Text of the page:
Academic journal article Southern Law Journal

The Debate over Replacing the Present Income Tax with an Alternative Tax Structure

Academic journal article Southern Law Journal

The Debate over Replacing the Present Income Tax with an Alternative Tax Structure

Article excerpt

I. Introduction

There is an ongoing debate about whether the United States should switch from its present progressive income tax structure to a consumption tax or a hybrid income tax, and whether the tax structure chosen should be a flat tax (all taxpayers pay the same percentage) or a progressive tax. The debate turns on disputes over the economic efficiency of the alternative structures, social welfare, and transition problems inherent in any attempt to change the present tax structure. The following discussion identifies mainstream proposals to replace or modify the present income tax structure as well as identifying the theoretical and practical reasons for and against proposing changes.

Whether a pure income tax, a pure consumption tax, or a hybrid tax structure is preferable depends largely on whether it is desirable to always, sometimes, or never tax the return to earnings from savings and investments (income invested in savings accounts, stocks and bonds, real property, or a business).1 Consumption tax supporters argue that their preferred structure maintains the parity of present value between consumption and savings decisions, prevents over consumption and under-saving, and moves toward a more efficient tax structure.2 Hybrid income tax supporters argue that their structure can achieve most of the benefits of converting to a consumption tax without having to deal with the major problems associated with managing the transition.3

Both income tax and consumption tax structures can be designed to be either flat (a constant tax rate regardless of the level of income or consumption), or progressive (a tax rate that increases as income or consumption increases). Whether a flat tax rate or a progressive tax rate is preferable depends on both the effect of progressive taxes on work and investment incentives and on differing definitions of social welfare posited by the advocates of the two alternatives.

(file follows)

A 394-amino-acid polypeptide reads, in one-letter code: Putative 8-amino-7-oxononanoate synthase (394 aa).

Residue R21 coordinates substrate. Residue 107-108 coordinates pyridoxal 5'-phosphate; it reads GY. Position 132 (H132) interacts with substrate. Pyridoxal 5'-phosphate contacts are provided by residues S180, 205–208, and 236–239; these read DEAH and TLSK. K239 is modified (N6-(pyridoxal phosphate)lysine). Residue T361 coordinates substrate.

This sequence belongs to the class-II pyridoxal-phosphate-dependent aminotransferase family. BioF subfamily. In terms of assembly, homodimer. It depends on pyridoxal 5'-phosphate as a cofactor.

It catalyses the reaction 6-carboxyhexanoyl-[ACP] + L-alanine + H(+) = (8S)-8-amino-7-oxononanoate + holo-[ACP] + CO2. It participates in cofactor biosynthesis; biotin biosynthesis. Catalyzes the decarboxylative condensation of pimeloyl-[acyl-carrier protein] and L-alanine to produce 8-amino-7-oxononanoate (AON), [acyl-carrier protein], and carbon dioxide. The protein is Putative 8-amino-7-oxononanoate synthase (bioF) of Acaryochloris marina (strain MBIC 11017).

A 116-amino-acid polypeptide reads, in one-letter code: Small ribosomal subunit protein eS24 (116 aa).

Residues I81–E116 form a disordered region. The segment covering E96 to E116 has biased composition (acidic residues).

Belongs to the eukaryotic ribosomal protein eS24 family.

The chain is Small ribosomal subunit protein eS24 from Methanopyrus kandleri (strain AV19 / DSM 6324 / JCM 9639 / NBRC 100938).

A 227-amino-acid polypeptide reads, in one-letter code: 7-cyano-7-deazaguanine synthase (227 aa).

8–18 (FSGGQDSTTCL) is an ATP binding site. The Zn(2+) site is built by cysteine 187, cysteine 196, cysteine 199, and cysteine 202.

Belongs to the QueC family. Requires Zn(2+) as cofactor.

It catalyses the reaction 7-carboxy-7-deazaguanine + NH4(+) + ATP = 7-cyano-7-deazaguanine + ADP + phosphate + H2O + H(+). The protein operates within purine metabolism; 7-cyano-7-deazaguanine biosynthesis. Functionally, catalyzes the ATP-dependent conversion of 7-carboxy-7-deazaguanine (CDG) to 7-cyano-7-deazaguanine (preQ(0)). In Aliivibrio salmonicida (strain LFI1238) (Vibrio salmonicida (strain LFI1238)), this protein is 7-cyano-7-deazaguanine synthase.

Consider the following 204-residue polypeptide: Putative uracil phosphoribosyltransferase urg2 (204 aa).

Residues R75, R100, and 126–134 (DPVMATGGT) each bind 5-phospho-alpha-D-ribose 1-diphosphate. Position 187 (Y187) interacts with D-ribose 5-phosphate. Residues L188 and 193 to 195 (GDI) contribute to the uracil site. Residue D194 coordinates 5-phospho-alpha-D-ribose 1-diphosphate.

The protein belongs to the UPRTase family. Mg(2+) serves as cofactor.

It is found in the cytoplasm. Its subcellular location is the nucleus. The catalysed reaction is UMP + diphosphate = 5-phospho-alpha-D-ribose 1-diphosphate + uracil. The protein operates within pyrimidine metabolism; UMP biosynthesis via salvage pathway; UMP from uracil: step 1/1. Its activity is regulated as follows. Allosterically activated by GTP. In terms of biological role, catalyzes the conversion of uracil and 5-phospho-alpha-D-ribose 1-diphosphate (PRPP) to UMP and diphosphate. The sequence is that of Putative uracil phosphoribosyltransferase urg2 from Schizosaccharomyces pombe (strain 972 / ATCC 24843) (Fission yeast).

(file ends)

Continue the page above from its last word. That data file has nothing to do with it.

II. Definition of Income, Consumption, and Hybrid Taxes

A. Income and Consumption

The Haig-Simons definition of income is "the algebraic sum of (1) the market value of rights exercised in consumption and (2) the change in the value of the store of property rights between the beginning and end of the period in question."4 Consumption is the using up of goods and services5 and a consumption tax is imposed on the portion of income that is consumed either immediately (for example by eating food or going to a movie) or over time (for example by purchasing a consumer durable good that wears out over time such as a personal residence, washing machine, or automobile).6

B. Income Tax, Consumption Tax, and Hybrid Tax

An income tax is a tax imposed during the year as either a flat percentage of income or as a percentage that progressively increases as annual income increases, less whatever exemptions from taxable income (tax expenditures) are mandated by statute. A pure income tax taxes all income earned from any source.

A consumption tax is a tax on the market value of all goods and services consumed during the year imposed as either a flat percentage of consumption or as a percentage that progressively increases as annual consumption increases, less whatever tax expenditures are mandated by statute.7 It is imposed on consumption financed from income, funds removed from saving/investment (as either income or principal), as well as funds that are borrowed. A consumption tax does not tax income used to repay prior borrowings. It can be imposed on either the increase in the value of goods and services at each stage of production, a value added tax (VAT), as a tax on the value of the final sale of goods and services, a retail sales tax, or as a flat or progressive tax on each individual's annual aggregate consumption. VAT and retail sales tax are usually a flat tax ultimately paid by the consumer on all goods and services consumed.8

A hybrid income tax has some characteristics of an income tax and some of a consumption tax. …

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